- prescribe it,
- pay for it, and
- use it.
- intensifying therapeutic class competition,
- disclosure rules on promotional spend, and
- access and reimbursement controls driven by a selective—and often contradictory—definition of "value."
PE: Posing questions about the "end of marketing" suggests you both are a bit pessimistic about the future of traditional practices in marketing new medicines.
Is there a right philosophical and tactical approach for an industry confronting challenges like these?
Sharma: Our question is inspired less by a sense of pessimism than by a recognition of opportunity, and at the same time, a concern that marketers may not be adapting fast enough to some of the new realities. The signs are everywhere—we're in a period of transition even more profound than that shift 30 years ago from the sales model to the marketing model. The industry is already bidding farewell to
- the "blockbuster" as we once defined it—i.e., drug therapy for common ailments or widespread prevention—and
- embracing the concept of niche market products, often priced at a much higher premium.
We also know that the regulatory environment will be increasingly inhospitable to drugs that have small incremental benefits; it's clear that payers are looking for differentiating value that they can measure right out of the gate. That explains the swelling ranks of orphan drugs (nearly 200 of which could be approved in the next few years alone), and it also accounts for a new interest in drugs that work very well on only small sub-populations of diagnosed patients. Everyone understands that they need to reframe what commercial success looks like and rethink how to get there.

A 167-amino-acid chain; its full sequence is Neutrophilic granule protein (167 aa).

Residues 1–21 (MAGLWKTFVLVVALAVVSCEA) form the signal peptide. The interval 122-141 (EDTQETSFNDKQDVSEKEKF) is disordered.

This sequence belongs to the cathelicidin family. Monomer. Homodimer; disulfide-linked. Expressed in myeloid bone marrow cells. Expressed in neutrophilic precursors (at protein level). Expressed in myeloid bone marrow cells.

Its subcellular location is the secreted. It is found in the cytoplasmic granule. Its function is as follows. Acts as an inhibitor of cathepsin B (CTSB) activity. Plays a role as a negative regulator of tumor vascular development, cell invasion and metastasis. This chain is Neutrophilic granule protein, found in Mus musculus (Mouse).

It's not so much that we are defining unmet medical need differently; it's that we are defining solutions differently, in terms of a higher certainty of benefit or showcasing a solution that carries a unique value proposition.
McDonald: We actually think there is plenty to be upbeat about. One cause for optimism is the science—which ultimately drives everything. Strides in cell biology and advances in proteomics are helping us reconceive big diseases as a series of smaller targets that we aim to hit with greater precision. Science, social policy, and economics are all leading us fundamentally in the same direction—toward a new way of thinking about the drug-value proposition.
"Marketing 2.0" in the pharmaceutical industry is no longer about just saying that our product is different and hoping customers will see it that way. It's very much about making it so—and then about finding our way at launch to customers with a "conversation" that actually helps create the value rather than just promoting it. All of which means we need to develop new, end-to-end processes that shape both the "genetics" of our new drugs and the "epigenetics" of the launch environment.
Susan Schwartz McDonald, PhD, is President and CEO of NAXION, a Philadelphia-based marketing and research firm. She can be reached at firstname.lastname@example.org.
Sanjiv Sharma is President of InflexionPoint LLC, which specializes in commercial strategy and launch support. He can be reached at email@example.com.